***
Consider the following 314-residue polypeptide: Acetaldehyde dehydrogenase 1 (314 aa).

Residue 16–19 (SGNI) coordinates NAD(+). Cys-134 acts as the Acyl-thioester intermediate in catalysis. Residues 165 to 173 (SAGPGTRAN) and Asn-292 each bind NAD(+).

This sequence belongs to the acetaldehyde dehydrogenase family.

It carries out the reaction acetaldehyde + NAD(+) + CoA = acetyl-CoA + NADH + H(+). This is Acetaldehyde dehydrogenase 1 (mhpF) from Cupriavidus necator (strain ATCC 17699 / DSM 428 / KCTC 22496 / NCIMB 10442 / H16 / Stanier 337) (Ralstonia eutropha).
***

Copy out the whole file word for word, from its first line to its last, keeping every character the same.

Consider the following 314-residue polypeptide: Acetaldehyde dehydrogenase 1 (314 aa).

Residue 16–19 (SGNI) coordinates NAD(+). Cys-134 acts as the Acyl-thioester intermediate in catalysis. Residues 165 to 173 (SAGPGTRAN) and Asn-292 each bind NAD(+).

This sequence belongs to the acetaldehyde dehydrogenase family.

It carries out the reaction acetaldehyde + NAD(+) + CoA = acetyl-CoA + NADH + H(+). This is Acetaldehyde dehydrogenase 1 (mhpF) from Cupriavidus necator (strain ATCC 17699 / DSM 428 / KCTC 22496 / NCIMB 10442 / H16 / Stanier 337) (Ralstonia eutropha).